Whilst you can pay an apprentice as little as £2.60 an hour, we’ve taken the view that ethically we shouldn’t pay less than national minimum wage. Even with the incentives announced today, we would need to find about £7,500 to employ an apprentice for a year.
Of course, we are a principled organisation, like the vast majority in the sector. Many private, mainly retail, businesses have been using the eight week work experience and sector academies (other initiatives within the youth contract) simply as free labour – although this seems to be unravelling, with many of the retail giants now expressing concern. One interesting perspectives at the meeting was that these initiatives should be seen as creating opportunities for young people, rather than jobs, and are actually ongoing interviews – and therefore a positive thing. Perhaps Tesco’s et al actually have it right? (for the record – this wasn’t my view!)
After two hours of stimulating debate, the key question was: what can be done to help small voluntary sector organisations to contribute to tackling youth unemployment? We came up with some practical actions – a guide for small sector organisations about the different initiatives, and how to access them. Some guidance to help them think through the issues for their organisations (payment levels, considering equality etc). And, the biggest challenge of them all – money! We recognised that while some of the financial incentives within the Youth Contract help, they don’t cover nearly all of the costs, and other resources for organisations are shrinking. On this we need to do more work – if you’re a voluntary sector organisation, let me know what would help.
The afternoon was spent meeting with a Work Programme Prime contractor, who is working with the other primes for the area, to talk about a possible initiative in Tameside that they are considering. Whilst the idea of the Primes being ‘joined up’ and working together is long overdue, it is a huge, continuing frustration of mine the (misplaced) expectations about what the sector will do ‘for free’. I explained (again) that a number of local organisations had put in a huge amount of effort to engage with the work programme, but their experience had been poor. I said that most had given up, that they (you) were weary. Of course, it’s not just me saying this – yesterday NCVO for example saying that they were concerned about the number of referrals to the sector.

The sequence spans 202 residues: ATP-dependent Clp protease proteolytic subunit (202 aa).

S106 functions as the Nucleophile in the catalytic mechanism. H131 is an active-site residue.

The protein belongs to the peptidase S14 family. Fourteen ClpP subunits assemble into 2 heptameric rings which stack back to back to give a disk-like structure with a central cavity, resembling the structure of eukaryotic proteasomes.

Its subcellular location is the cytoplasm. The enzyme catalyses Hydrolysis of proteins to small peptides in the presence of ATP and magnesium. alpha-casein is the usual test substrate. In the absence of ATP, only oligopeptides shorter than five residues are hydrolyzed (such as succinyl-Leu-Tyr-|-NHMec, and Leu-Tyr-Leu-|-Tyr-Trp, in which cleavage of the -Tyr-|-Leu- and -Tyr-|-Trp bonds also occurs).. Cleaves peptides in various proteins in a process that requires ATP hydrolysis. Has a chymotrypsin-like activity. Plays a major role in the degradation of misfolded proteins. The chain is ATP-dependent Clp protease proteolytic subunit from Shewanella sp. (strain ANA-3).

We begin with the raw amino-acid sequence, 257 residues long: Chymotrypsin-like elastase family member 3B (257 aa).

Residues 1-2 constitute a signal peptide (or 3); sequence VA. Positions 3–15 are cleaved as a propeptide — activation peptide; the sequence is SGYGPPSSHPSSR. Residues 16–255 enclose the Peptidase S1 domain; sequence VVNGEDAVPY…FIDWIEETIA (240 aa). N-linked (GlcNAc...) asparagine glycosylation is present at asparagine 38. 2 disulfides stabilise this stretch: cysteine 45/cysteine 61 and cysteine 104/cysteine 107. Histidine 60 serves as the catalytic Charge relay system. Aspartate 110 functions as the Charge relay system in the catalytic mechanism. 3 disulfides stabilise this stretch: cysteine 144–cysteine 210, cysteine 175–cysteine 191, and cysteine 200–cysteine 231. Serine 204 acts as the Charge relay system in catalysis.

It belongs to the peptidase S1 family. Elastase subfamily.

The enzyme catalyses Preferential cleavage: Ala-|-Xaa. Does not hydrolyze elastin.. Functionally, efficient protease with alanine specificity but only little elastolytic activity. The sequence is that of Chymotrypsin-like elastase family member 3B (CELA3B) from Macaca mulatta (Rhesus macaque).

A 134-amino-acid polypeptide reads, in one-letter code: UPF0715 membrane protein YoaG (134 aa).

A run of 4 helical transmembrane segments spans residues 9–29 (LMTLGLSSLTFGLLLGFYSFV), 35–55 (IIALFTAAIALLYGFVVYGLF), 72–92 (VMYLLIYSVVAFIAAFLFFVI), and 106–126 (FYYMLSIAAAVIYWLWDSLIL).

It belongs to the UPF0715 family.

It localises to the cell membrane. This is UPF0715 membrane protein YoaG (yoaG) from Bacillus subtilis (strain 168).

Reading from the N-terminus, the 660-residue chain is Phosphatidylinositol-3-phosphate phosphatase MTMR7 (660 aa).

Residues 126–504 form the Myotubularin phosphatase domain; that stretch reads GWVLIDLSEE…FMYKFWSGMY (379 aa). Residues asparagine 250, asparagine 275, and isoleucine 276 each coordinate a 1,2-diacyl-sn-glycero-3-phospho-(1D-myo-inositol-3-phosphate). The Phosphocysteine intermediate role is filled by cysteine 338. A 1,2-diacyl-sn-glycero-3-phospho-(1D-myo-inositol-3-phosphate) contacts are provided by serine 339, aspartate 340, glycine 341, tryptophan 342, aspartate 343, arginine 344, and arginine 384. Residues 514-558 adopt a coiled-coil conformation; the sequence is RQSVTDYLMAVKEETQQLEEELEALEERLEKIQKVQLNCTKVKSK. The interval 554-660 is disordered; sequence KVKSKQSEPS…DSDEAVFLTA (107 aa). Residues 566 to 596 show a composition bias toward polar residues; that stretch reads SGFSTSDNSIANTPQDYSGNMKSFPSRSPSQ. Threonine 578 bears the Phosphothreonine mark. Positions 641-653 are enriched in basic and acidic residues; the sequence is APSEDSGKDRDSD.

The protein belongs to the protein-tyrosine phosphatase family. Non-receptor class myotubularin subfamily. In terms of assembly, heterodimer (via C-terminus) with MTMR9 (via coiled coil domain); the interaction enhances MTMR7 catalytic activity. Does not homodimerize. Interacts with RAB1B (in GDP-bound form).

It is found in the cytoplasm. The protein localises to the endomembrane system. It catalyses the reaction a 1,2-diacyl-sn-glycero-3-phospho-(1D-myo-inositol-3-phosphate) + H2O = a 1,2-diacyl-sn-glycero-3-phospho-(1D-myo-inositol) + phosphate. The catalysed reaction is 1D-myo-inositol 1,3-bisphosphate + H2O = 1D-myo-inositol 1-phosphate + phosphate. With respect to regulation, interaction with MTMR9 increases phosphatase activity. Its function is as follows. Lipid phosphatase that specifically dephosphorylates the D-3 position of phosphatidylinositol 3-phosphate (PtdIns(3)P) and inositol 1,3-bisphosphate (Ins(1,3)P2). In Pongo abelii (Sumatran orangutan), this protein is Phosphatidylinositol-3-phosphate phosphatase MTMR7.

So, I suggested that a small pilot, with three or four organisations, with payment (rather than payment by results) would show good faith, and importantly demonstrate ‘proof of concept’ to the Primes for this specific initiative (another new one). Whilst I think the particular initiative they were suggesting has some merit, and could be really effective in starting people back on a journey towards work, why should small sector organisations shoulder all of the risk? I’ve agreed to work this up into a proposal, but am not hopeful that this will go any further.
So, as I say a topical day, and one which demonstrated to me how the environment is changing and becoming ever more difficult for small voluntary organisations. If you’re a voluntary organisation, I’d value your thoughts about what would help you to take on a young person, and your views about the youth contract and work programme.